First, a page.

The prayer hours of the Christian Church find their origins in the ancient prayers of the Jewish Synagogue, the prayer patterns of the apostles, the early Eucharist, and the monasteries. The prayer of the Church, the Divine Office, is not something left to monks, nuns, or clergy alone, but is the foundation of daily Christian life, the tradition entrusted to the Church (2 Thess. 2.15; 1 Cor. 11.2) to “hold fast.” As Prosper of Aquitaine stated in his defense against the Pelagians, Lex Orandi, Lex Credendi: the rule of our prayer is the rule of our belief. In the Office we read and pray from Scripture, from the writings of the Holy Fathers, and from the legend of the lives of the Saints; we sing canticles, and pray for the Church, the living and the dead, and for each other.
The heart of the Office is in the singing/saying of Psalms and the Lord’s Prayer. The Psalms attest to the Jewish cycle of prayer, three times a day, or seven times, and at midnight. The New Testament speaks of the Apostles going to Temple for prayer at the third hour, the sixth hour, and the ninth hour. We read of Jesus praying the Psalms, and clearly he knew them well, as he quoted them during his last moments on the cross. The Didache, an early Christian rule, speaks of Christians praying the Lord’s Prayer three times a day. In the cathedral tradition of Cranmer and King Edward VI we say Morning and Evening Prayer. In Cranmer’s Morning Prayer we have a mix of the midnight, morning, and first monastic hours, and in Evensong, or Evening Prayer, we have Vespers and Compline. Cranmer’s name for these two services was “The Book of Common Prayer,” by which name we now commonly call our entire service book. (Cranmer’s name for his first service book in English, before the inclusion of the Ordinal and Articles of Religion, was, The book of the common prayer and administration of the Sacraments, and other rites and ceremonies of the Church after the use of the Church of England.)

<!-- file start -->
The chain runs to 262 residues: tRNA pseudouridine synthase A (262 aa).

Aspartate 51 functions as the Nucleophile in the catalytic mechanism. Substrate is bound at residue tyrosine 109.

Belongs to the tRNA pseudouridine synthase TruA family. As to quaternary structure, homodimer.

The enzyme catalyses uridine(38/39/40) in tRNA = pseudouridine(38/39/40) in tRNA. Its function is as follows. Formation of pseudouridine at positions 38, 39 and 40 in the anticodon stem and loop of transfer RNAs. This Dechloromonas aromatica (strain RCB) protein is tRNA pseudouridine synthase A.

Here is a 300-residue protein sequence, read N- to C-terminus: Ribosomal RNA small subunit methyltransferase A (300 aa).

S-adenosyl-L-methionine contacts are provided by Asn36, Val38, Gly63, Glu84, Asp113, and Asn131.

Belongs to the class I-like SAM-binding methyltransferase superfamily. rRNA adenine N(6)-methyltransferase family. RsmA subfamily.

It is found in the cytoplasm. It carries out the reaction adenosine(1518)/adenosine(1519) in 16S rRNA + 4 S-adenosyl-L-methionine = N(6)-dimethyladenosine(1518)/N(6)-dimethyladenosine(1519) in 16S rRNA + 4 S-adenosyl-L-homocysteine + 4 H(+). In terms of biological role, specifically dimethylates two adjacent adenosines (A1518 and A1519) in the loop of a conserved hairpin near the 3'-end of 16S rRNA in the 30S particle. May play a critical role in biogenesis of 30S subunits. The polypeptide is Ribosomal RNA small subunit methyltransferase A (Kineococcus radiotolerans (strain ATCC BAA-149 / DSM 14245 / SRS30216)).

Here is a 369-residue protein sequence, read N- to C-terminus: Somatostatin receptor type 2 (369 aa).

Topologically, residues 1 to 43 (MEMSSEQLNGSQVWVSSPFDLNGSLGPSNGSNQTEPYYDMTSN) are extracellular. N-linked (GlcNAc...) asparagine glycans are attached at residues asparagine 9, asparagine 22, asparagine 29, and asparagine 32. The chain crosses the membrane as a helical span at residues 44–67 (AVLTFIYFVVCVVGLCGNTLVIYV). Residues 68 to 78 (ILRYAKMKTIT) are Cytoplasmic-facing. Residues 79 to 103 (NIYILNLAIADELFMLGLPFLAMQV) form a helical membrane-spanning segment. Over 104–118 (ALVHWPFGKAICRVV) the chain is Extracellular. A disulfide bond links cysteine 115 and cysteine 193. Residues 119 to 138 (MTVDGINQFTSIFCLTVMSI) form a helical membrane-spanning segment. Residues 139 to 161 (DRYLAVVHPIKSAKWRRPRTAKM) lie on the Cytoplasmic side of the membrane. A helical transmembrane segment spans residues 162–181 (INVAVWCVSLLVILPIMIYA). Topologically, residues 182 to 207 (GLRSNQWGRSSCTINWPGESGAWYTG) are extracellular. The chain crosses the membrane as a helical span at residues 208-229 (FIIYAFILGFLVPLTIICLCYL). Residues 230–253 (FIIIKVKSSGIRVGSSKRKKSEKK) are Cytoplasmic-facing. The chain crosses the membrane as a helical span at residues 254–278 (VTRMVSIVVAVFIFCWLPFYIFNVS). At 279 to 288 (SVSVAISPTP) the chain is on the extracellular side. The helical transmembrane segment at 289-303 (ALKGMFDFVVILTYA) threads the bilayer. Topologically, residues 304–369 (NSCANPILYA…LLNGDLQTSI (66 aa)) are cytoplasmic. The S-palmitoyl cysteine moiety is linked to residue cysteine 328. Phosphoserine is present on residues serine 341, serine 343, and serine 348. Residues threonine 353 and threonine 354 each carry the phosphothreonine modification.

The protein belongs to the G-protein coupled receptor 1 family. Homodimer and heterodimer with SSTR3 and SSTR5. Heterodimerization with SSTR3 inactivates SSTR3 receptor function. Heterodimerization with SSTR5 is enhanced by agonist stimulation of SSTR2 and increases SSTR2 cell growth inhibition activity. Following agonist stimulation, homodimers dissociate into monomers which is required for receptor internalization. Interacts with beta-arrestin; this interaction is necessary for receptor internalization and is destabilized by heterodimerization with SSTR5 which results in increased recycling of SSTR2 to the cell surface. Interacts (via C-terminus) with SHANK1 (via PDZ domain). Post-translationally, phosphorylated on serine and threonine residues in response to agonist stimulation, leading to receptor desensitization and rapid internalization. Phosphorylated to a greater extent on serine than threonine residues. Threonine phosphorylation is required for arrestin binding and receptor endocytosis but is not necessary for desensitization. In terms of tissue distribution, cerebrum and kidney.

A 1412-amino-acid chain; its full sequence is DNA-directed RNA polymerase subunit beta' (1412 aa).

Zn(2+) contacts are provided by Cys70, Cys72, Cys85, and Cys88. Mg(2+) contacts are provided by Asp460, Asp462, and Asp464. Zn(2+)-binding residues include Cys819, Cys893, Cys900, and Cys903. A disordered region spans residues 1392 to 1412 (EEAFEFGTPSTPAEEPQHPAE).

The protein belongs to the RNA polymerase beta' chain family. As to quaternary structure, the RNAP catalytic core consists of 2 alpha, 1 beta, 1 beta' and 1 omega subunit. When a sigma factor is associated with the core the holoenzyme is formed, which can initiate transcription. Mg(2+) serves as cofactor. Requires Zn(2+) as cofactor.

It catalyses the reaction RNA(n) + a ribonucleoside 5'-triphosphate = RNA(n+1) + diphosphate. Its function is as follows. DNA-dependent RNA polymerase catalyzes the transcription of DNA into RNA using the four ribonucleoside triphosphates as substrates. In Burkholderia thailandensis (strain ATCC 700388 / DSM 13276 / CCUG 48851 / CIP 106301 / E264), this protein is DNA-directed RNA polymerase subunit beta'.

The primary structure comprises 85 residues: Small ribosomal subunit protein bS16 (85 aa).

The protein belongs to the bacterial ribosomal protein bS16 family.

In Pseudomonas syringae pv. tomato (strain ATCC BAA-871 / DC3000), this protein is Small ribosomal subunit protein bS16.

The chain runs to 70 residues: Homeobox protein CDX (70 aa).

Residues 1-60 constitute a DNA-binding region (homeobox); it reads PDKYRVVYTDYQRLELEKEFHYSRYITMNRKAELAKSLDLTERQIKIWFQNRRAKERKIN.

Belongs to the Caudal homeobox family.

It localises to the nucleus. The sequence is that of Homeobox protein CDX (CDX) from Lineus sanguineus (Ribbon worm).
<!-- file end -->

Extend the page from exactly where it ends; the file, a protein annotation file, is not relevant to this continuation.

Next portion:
Whenever the Church prays, we offer ourselves to God, a sacrifice of praise of thanksgiving.